Welcome to the Modern Language Association. As 2011 President of the MLA, I want to share with you some of the resources and opportunities of the association. If you are already a member, I hope you will explore our Web site further and find ways to deepen your involvement. If you are a visitor, I want to give you an overview of some our activities and concerns and invite you to become a member. The MLA is a leader in the advocacy for humanistic learning, particularly the study of languages and literatures, and we stand in the forefront of the broader defense of higher education. I hope you will join us in this important matter. There’s plenty of room for more help.
Founded in 1883, the MLA is chartered “to promote study, criticism, and research in the more and less commonly taught modern languages and their literatures and to further the common interests of teachers of these subjects.” We are the largest professional organization of humanities scholars in North America. While most of our more than 30,000 members are located in the US and Canada, there are healthy contingents of members from other countries as well: whether you teach Shakespeare in Shanghai or Borges in Berlin, we welcome you to our international community. Many of our members hold academic positions at colleges or universities, and graduate students make up a very large group. A growing number of MLA members teach at community colleges, and we also have members who teach in high schools or who are independent scholars. Wherever your location and whatever your employment status, the MLA can be your organization as long as you are dedicated to learning about language and literature.
For much of the public, the MLA is associated especially with the annual convention, a vibrant and intellectually exciting gathering of thousands of scholars, presenting papers, seeking jobs, and (re)connecting with colleagues at the cutting edge of research. I hope to meet you at the Seattle convention in January 2012. For researchers, the MLA may primarily invoke the International Bibliography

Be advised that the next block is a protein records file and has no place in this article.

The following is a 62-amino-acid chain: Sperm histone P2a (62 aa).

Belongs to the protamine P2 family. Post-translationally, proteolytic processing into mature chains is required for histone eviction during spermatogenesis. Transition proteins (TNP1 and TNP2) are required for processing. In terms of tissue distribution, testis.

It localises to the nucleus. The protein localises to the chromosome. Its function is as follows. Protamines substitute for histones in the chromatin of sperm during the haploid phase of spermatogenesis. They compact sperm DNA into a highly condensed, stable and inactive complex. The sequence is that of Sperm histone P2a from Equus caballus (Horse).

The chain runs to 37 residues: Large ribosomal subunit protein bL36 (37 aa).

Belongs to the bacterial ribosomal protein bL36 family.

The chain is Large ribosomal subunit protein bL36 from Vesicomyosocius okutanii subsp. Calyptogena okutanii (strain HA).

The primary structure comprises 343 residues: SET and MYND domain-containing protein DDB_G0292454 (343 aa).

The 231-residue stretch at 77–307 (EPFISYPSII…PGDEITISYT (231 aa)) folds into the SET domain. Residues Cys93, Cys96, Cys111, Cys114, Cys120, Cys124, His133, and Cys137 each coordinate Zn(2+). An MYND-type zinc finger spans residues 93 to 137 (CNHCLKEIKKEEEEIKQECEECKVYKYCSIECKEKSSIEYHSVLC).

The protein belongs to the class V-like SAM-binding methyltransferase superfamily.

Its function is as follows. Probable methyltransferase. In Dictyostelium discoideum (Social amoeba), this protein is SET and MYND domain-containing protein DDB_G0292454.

, which indexes scholarly publications on a wide range of topics in literature and language. Our robust publication agenda includes much more, the journals PMLA
, the bulletins of the Association of Departments of English and the Association of Departments of Foreign Languages, a dynamic list of books on literary and pedagogical topics, and, of special importance to students and instructors alike, the MLA Handbook
, an indispensable guide to scholarly writing.
Yes, the MLA does a lot (and what I’ve mentioned is only the tip of the iceberg). But we aren’t resting on our laurels here. The truth is, we have a lot to do. The study of languages and literature is broad, dynamic, and multifaceted, and the MLA serves as the professional and intellectual engine. Recent decades have witnessed extraordinarily innovative scholarship, and much of the attendant debates have played out in the MLA, at the convention and in the journals. That’s the good news. The bad news is that we are living through hard times for the humanities. Cultural tendencies under way for decades but exacerbated by the Great Recession have eroded the credibility of liberal arts education, especially the standing of literature and language, which has led to a degradation of working conditions for instructors, as well as to program closures and—even as students clamor for more language courses in this age of globalization—short-sighted attacks on the value of second language acquisition.
We don’t take this lying down. Far from it. The MLA plays a leadership role in the Coalition on the Academic Workforce to resist the mistreatment of faculty members. Faculty members need good conditions to promote student learning, and student learning is what it is all about. The MLA Constitution
defines us as teachers, and our mission is teaching language as well as literature, an especially rich venue of language use. We are all language teachers. By bringing students to literature, Anglophone or otherwise, we bring them into language and build the intellectual capacities linked to language. As language teachers—whatever language—we equip our students with the verbal skills at the core of their intellectual lives. The MLA is the primary organization of scholar-teachers engaged in this enterprise. I hope you’ll join us.
President, Modern Language Association, 2011